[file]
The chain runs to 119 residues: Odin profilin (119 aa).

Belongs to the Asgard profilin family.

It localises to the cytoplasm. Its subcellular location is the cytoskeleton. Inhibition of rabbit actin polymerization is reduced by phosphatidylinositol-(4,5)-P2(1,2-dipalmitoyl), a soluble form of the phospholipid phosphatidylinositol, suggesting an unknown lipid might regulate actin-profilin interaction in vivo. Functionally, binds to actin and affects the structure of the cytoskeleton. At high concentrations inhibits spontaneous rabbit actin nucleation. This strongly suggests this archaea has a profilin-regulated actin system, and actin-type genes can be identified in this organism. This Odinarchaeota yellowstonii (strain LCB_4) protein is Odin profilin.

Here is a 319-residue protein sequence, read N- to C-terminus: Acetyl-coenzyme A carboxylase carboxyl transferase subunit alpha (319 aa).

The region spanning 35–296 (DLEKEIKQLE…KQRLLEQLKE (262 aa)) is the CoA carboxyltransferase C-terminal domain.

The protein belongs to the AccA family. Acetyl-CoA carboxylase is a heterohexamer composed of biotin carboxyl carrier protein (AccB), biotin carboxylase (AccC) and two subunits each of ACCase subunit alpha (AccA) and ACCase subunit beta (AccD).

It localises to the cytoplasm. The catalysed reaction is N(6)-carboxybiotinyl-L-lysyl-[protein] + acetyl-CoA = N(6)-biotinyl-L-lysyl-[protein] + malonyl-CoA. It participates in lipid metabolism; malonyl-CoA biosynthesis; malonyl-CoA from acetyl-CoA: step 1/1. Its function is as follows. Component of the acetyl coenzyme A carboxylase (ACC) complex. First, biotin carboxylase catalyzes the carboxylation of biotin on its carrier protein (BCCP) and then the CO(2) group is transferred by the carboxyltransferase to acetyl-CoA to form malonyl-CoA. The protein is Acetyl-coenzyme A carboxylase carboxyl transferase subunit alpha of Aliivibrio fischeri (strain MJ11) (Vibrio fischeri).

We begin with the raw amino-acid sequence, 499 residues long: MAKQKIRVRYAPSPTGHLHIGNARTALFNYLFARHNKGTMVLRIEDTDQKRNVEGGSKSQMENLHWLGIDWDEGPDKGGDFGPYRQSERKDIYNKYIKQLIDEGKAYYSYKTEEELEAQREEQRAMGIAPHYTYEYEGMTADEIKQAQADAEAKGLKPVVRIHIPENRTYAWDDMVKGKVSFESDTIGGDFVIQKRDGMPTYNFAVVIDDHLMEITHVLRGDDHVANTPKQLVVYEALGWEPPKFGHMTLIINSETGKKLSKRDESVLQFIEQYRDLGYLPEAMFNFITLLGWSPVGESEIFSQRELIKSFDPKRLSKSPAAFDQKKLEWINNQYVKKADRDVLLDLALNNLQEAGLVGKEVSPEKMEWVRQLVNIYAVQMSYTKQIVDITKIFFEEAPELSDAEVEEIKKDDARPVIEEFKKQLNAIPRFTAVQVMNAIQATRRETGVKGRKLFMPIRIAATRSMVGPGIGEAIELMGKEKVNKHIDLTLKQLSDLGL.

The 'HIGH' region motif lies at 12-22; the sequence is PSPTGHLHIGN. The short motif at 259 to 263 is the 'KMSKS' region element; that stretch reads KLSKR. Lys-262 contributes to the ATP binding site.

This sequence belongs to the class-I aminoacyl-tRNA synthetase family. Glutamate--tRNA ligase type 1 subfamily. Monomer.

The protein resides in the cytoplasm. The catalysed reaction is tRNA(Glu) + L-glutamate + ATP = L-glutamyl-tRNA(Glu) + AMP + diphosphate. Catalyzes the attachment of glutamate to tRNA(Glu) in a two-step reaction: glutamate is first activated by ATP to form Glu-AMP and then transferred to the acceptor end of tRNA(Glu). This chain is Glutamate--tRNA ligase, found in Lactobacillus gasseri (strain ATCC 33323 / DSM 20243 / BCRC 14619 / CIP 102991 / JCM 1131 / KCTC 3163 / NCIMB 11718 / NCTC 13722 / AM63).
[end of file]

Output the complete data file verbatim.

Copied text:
The chain runs to 119 residues: Odin profilin (119 aa).

Belongs to the Asgard profilin family.

It localises to the cytoplasm. Its subcellular location is the cytoskeleton. Inhibition of rabbit actin polymerization is reduced by phosphatidylinositol-(4,5)-P2(1,2-dipalmitoyl), a soluble form of the phospholipid phosphatidylinositol, suggesting an unknown lipid might regulate actin-profilin interaction in vivo. Functionally, binds to actin and affects the structure of the cytoskeleton. At high concentrations inhibits spontaneous rabbit actin nucleation. This strongly suggests this archaea has a profilin-regulated actin system, and actin-type genes can be identified in this organism. This Odinarchaeota yellowstonii (strain LCB_4) protein is Odin profilin.

Here is a 319-residue protein sequence, read N- to C-terminus: Acetyl-coenzyme A carboxylase carboxyl transferase subunit alpha (319 aa).

The region spanning 35–296 (DLEKEIKQLE…KQRLLEQLKE (262 aa)) is the CoA carboxyltransferase C-terminal domain.

The protein belongs to the AccA family. Acetyl-CoA carboxylase is a heterohexamer composed of biotin carboxyl carrier protein (AccB), biotin carboxylase (AccC) and two subunits each of ACCase subunit alpha (AccA) and ACCase subunit beta (AccD).

It localises to the cytoplasm. The catalysed reaction is N(6)-carboxybiotinyl-L-lysyl-[protein] + acetyl-CoA = N(6)-biotinyl-L-lysyl-[protein] + malonyl-CoA. It participates in lipid metabolism; malonyl-CoA biosynthesis; malonyl-CoA from acetyl-CoA: step 1/1. Its function is as follows. Component of the acetyl coenzyme A carboxylase (ACC) complex. First, biotin carboxylase catalyzes the carboxylation of biotin on its carrier protein (BCCP) and then the CO(2) group is transferred by the carboxyltransferase to acetyl-CoA to form malonyl-CoA. The protein is Acetyl-coenzyme A carboxylase carboxyl transferase subunit alpha of Aliivibrio fischeri (strain MJ11) (Vibrio fischeri).

We begin with the raw amino-acid sequence, 499 residues long: MAKQKIRVRYAPSPTGHLHIGNARTALFNYLFARHNKGTMVLRIEDTDQKRNVEGGSKSQMENLHWLGIDWDEGPDKGGDFGPYRQSERKDIYNKYIKQLIDEGKAYYSYKTEEELEAQREEQRAMGIAPHYTYEYEGMTADEIKQAQADAEAKGLKPVVRIHIPENRTYAWDDMVKGKVSFESDTIGGDFVIQKRDGMPTYNFAVVIDDHLMEITHVLRGDDHVANTPKQLVVYEALGWEPPKFGHMTLIINSETGKKLSKRDESVLQFIEQYRDLGYLPEAMFNFITLLGWSPVGESEIFSQRELIKSFDPKRLSKSPAAFDQKKLEWINNQYVKKADRDVLLDLALNNLQEAGLVGKEVSPEKMEWVRQLVNIYAVQMSYTKQIVDITKIFFEEAPELSDAEVEEIKKDDARPVIEEFKKQLNAIPRFTAVQVMNAIQATRRETGVKGRKLFMPIRIAATRSMVGPGIGEAIELMGKEKVNKHIDLTLKQLSDLGL.

The 'HIGH' region motif lies at 12-22; the sequence is PSPTGHLHIGN. The short motif at 259 to 263 is the 'KMSKS' region element; that stretch reads KLSKR. Lys-262 contributes to the ATP binding site.

This sequence belongs to the class-I aminoacyl-tRNA synthetase family. Glutamate--tRNA ligase type 1 subfamily. Monomer.

The protein resides in the cytoplasm. The catalysed reaction is tRNA(Glu) + L-glutamate + ATP = L-glutamyl-tRNA(Glu) + AMP + diphosphate. Catalyzes the attachment of glutamate to tRNA(Glu) in a two-step reaction: glutamate is first activated by ATP to form Glu-AMP and then transferred to the acceptor end of tRNA(Glu). This chain is Glutamate--tRNA ligase, found in Lactobacillus gasseri (strain ATCC 33323 / DSM 20243 / BCRC 14619 / CIP 102991 / JCM 1131 / KCTC 3163 / NCIMB 11718 / NCTC 13722 / AM63).